Rudy Giuliani Says America Needs ‘Trial By Combat’ To Decide Election


Anders Hagstrom White House Correspondent
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Trump Lawyer Rudy Giuliani said the U.S. should have a “trial by combat” to decide the 2020 election during his Wednesday appearance at a pro-Trump rally in Washington D.C.

President Donald Trump tapped Giuliani to lead his efforts to overturn President-elect Joe Biden’s win soon after Election Day. Giuliani and the Trump campaign have filed roughly 40 lawsuits since then, all of which failed due to lack of evidence. Giuliani maintains, however, that he is confident the Trump campaign will find election irregularities that amount to “criminality.”

“Let’s have trial by combat,” Giuliani said. “I’m willing to stake my reputation — the president is willing to stake his reputation — on the fact that we will find criminality there.”

Giuliani made the comment during a massive protest in the nation’s capital against the formal announcement of Biden’s electoral college win in a special session of Congress on Wednesday. Vice President Mike Pence will preside over the session, and Trump has pressured him to “decertify” the Electoral College’s vote, a power the vice president does not possess. (RELATED: Trump Vows Revenge Against Brian Kemp, Raffensperger In Georgia Rally)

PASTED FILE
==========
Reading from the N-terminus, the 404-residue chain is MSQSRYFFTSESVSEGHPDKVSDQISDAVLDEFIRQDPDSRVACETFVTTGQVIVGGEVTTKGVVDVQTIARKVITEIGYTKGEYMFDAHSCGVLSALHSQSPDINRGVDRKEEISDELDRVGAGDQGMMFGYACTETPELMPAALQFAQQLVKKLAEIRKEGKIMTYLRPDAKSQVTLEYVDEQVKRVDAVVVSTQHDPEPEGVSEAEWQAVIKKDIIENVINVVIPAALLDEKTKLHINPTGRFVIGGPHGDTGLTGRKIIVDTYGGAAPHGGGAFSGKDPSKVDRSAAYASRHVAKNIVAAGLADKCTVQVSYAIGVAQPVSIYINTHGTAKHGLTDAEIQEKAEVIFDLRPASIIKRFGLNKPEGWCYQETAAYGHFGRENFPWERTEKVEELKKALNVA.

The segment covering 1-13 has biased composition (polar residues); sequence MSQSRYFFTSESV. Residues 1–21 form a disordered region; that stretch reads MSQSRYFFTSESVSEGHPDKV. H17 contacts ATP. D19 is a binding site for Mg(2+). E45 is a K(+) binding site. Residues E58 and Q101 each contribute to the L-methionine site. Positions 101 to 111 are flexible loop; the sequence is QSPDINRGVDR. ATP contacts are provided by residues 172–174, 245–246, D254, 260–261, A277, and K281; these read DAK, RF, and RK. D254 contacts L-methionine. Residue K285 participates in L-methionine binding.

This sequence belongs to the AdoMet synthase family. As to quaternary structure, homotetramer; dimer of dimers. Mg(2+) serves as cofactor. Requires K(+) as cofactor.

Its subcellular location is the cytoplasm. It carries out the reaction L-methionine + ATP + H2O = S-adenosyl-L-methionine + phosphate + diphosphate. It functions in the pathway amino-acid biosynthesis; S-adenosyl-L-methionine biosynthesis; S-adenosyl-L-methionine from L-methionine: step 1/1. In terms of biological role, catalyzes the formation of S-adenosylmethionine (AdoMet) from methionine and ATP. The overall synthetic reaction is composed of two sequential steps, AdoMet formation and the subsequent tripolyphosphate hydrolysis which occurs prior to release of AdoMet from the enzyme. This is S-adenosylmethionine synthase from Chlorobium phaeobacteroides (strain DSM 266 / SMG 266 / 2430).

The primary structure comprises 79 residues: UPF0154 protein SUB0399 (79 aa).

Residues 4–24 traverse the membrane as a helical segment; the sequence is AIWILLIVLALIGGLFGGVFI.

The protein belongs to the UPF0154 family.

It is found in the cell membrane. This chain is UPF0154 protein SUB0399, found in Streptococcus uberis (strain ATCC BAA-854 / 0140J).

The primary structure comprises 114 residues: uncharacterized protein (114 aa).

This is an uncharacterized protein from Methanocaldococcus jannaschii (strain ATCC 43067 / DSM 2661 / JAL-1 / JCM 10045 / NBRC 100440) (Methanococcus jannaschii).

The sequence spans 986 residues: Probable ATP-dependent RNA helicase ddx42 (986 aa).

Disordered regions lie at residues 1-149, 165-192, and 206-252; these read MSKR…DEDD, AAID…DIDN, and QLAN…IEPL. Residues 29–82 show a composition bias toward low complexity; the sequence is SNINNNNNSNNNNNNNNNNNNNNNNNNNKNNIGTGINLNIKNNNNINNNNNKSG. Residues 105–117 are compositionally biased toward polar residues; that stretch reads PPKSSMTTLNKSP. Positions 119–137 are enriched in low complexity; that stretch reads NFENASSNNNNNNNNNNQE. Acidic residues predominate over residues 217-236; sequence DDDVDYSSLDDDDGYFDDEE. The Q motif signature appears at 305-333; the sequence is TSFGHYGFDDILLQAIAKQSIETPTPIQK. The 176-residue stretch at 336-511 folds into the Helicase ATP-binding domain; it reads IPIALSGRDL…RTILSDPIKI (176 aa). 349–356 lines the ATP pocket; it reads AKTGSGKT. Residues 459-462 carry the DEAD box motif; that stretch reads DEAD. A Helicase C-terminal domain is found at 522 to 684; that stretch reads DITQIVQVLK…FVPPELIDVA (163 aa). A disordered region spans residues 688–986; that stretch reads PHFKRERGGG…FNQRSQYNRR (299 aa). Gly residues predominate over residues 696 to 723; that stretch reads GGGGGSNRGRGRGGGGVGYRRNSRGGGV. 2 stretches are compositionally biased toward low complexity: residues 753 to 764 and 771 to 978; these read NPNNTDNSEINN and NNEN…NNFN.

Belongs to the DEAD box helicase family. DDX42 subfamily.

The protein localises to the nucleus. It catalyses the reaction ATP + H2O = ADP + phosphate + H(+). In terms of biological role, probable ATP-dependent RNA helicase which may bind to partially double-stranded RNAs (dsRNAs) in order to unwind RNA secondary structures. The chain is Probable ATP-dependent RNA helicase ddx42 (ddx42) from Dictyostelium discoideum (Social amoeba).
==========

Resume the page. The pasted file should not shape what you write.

Pence himself has not weighed in publicly on his role in the ceremony. While he has the authority to hear or overrule objections to the Electoral College’s vote, he does not have the authority to overturn the vote outright. When Biden himself was in the same position with Trump’s election in 2016, he chose to overrule objections to Trump’s win during the session.

The Electoral Count Act of 1887, which governs the process, specifically prohibits the vice president from intervening in the procedures.

More than a dozen Republican senators have announced their intentions to formally object to certifying Biden’s win during the session.

Republican Missouri Sen. Josh Hawley and Republican Texas Sen. Ted Cruz are leading the effort, but it is unlikely to have more than a symbolic effect. Republican colleagues have criticized the effort, removing any hope of a majority in the Senate for the decertification vote. Democrats also maintain a majority in the House, where roughly 100 Republicans have vowed to object.